“Can One Right Override The Other,” Asks Arun Jaitley Amid Sabarimala Row

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New Delhi:

Can one fundamental right override the other, asked Union minister Arun Jaitley as he spoke on what he called as the "global debate between constitutionalists and devotees". The finance minister, who has been critical of some of the recent judgments by the Supreme Court, including the one that allowed women of all ages to enter Kerala's famous Sabarimala temple, said that "the constitutionalists believe that first there is the Supreme Court and thereafter there is a god, but devotees feel otherwise".

"This is a global debate, not just in India. There will always be grey areas and the reconciliation between the two will always be a challenge," Mr Jaitley said.

The top court's verdict on the entry of women of all ages into celibate god Lord Ayyappa's temple was earlier called "selective" by Mr Jaitley.

"If you want to take a progressive step under article 14 and 21, it will apply uniformly against all religions. It cannot happen that you select a practice and apply it because that will have many social consequences in a pluralistic society like India," the minister said.

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However, it is easier for societies to reform through their own processes rather than by mandates of governments or others, he said on Saturday.

"When it comes to rituals and traditions, unless a practice is hostile to human values, using one set of fundamental rights to 'extinguish' the other will perhaps create further challenges," the BJP leader said.

It isn't clear whether by "challenges" he meant the protests that turned violent during the five-day window when the doors of the Sabarimala temple were open, but he emphasised that the same Constituent Assembly which gave the right of equality and dignity, also gave the right to religion and right to administer religious institutions.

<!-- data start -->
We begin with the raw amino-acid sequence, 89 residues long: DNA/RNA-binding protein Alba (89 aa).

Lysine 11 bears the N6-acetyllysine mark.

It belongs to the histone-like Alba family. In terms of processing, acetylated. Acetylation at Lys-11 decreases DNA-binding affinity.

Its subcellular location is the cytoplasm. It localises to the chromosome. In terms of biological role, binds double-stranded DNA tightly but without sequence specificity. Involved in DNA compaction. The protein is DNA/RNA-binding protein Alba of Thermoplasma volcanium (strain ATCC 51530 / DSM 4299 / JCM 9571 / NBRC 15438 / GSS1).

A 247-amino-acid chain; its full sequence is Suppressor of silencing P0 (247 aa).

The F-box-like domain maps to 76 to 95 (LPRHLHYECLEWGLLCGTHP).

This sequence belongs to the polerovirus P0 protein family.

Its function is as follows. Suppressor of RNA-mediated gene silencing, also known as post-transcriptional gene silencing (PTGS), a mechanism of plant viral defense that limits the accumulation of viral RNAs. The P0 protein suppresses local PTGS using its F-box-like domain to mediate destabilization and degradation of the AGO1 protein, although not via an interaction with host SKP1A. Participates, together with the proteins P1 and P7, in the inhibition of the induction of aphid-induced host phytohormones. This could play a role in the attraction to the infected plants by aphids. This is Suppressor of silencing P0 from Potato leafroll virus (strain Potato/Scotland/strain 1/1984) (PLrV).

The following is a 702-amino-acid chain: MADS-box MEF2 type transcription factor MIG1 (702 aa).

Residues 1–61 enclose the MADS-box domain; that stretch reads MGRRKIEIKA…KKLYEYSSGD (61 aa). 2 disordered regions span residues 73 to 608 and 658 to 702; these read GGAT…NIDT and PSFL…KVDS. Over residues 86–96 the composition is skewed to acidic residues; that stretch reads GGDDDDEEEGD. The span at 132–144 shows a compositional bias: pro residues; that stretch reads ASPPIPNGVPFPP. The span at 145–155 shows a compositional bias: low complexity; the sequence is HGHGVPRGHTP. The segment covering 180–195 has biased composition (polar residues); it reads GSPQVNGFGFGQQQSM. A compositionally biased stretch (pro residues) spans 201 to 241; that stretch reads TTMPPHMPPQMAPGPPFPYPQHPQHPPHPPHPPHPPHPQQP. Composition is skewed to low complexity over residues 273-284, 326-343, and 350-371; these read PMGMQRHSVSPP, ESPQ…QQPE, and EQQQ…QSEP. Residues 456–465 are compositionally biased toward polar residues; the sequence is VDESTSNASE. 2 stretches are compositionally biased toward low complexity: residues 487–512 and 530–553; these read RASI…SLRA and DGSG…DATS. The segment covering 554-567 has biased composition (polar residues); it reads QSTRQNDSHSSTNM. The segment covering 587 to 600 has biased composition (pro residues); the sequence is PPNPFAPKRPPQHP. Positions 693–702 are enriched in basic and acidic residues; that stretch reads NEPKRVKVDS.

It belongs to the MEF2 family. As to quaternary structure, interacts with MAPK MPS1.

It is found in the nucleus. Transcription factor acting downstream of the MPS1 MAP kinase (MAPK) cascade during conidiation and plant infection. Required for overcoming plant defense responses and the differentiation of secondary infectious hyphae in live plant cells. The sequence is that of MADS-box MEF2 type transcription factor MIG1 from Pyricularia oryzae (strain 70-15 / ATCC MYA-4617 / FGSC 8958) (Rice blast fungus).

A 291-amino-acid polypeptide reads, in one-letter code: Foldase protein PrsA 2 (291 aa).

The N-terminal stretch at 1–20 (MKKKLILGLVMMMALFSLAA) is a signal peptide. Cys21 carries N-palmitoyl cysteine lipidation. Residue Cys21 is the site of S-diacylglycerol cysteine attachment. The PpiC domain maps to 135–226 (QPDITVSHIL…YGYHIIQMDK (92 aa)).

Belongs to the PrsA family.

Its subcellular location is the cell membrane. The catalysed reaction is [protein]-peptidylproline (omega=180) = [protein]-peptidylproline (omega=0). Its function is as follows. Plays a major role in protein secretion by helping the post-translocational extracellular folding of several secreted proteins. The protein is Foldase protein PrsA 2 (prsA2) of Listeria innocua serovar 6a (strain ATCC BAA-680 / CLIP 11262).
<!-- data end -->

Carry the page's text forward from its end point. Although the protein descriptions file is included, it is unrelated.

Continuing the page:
"Can one fundamental right override the other? Can one subsume the other? Can one extinguish the other? The answer is no. Both have to exist and therefore both have to harmoniously coexist," the minister said.

The minister's colleague and BJP national chief Amit Shah, however, wasn't so subtle when he said that the party was standing "like a rock" behind devotees who protested in Sabarimala to "save their tradition".

Mr Shah also accused Kerala Chief Minister Pinarayi Vijayan's Left government of misusing the Sabarimala issue.

"Today in Kerala, a struggle is going on between religious beliefs and state government's cruelty. The Left government in Kerala has misused the Sabarimala issue. They have used it to arrest workers and supporters of the BJP and other political parties," he said while terming the Sabarimala protests as "aastha ke liye sangharsh (struggle to save tradition)" during a rally at Kerala's Kannur.

The Lord Ayyappa temple in Sabarimala has traditionally barred all women of menstruating age. The temple's rule followed the belief that menstruating women are "impure". The custom in the temple was challenged by petitioners who argued that women cannot be denied the constitutional right to worship.

In a four-one majority verdict, the top court revoked restrictions on women entering the temple following a 20-year legal battle, ruling that patriarchy cannot be allowed to trump faith.

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